October 3, 2004
UNIT ONE AND TWO QUESTIONS
1-4. Which source of law takes priority in the following situations, and why?
a) A federal statute conflicts with the U.S. Constitution.
A. CONSTITUTONAL LAW. Article VI, the Constitution is the supreme law; a law in violation of the Constitution will be declared unconstitutional and won't be enforced.
b) A federal statute conflicts with a state constitutional provision.
A. STATUTORY LAW. A federal statute applies to all states.
c) A state statute conflicts with the common law of that state.
A. CONSTITUTIONAL LAW. A state constitution is supreme within the state's borders.
d) A state constitutional amendment conflicts with the U.S. Constitution.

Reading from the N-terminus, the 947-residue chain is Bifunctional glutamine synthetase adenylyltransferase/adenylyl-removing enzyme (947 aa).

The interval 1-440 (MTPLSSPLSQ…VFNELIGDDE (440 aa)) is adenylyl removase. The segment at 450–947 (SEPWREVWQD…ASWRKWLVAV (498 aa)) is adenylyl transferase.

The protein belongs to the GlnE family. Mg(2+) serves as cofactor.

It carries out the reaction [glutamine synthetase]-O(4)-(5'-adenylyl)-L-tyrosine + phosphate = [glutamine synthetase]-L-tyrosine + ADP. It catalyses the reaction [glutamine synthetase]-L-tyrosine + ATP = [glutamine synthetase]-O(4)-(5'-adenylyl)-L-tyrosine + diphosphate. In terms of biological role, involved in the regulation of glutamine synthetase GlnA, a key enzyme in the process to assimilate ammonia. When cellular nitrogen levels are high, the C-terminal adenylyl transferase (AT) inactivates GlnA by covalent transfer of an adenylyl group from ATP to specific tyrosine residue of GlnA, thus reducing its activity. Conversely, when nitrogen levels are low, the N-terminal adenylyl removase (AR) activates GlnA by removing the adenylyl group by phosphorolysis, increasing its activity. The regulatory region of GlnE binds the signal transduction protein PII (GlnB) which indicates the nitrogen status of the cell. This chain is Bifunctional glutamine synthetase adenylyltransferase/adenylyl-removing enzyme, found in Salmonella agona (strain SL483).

A. CONSTITUTIONAL LAW. A state's constitution can't conflict with the U.S. Constitution or a federal law.
1-5. What does stare decisis mean, and why has this doctrine been so fundamental to the development of our legal tradition?
A. Stare decisis is a Latin phrase meaning "to stand on decided cases"; in other words, is a case precedent or statute, that may be binding or nonbinding, and will influence the outcome of future similar cases. It's so fundamental to our legal tradition, because it helps the courts to be more efficient, serving them as a guide, making law more stable and predictable.
2-3. If the use of videotapes as official reports continues will this alter the appellate process? Should it?
A. In my opinion it will alter the appellate process, but not by much, because appellate courts look at questions of law and procedure; in other words, it concerns the application or interpretation of the law and whether it was carried out properly by the trial judge or by a jury. On questions of fact, it can affect the process in the way that the...